Share / Print
Opinion

Competition In Music Licensing — DOJ Has More To Do

By Lawrence White and Thomas Lenard

Lawrence White testifies on paperless ticketing

As a competition agency, the Antitrust Division should encourage more direct bargaining between copyright holders and music users.

ASCAP and BMI are the two largest music performing rights organizations that represent composers/song writers and their publishers in music copyright license contracts with radio stations, internet and other digital music services, TV and movies, restaurants and bars, and other music distributors. The two PROs have operated under similar antitrust consent decrees since 1941.[1]

With the emergence of new streaming music platforms like Pandora and Spotify, publishers have wanted to partially withdraw their catalogues from the PROs for the purpose of negotiating directly with these platforms. This became a major issue leading up to and during the recent Pandora rate case, with the court determining that partial withdrawal was not permissible under the consent decree.[2]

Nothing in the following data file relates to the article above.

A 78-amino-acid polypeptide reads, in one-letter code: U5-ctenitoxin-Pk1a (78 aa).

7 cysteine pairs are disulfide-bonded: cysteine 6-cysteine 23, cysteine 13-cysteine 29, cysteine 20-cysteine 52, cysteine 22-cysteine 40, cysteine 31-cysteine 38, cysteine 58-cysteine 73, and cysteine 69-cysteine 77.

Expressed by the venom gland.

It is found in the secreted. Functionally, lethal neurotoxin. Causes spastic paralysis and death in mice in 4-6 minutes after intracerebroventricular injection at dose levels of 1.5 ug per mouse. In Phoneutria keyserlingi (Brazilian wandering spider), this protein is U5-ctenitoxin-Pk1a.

In the aftermath of the Pandora case, ASCAP and BMI in 2014 requested that the Antitrust Division of the U.S. Department of Justice open a review of the consent decrees, with the aim of modifying the decrees to permit partial withdrawal. The review surfaced a related thorny issue: whether the consent decrees require the two PROs to fully license a work if they represent only a fraction of the ownership.

Read full article as published in Law360.

___
Lawrence White is the Robert Kavesh Professorship in Economics and the ​Deputy Chair, Economics.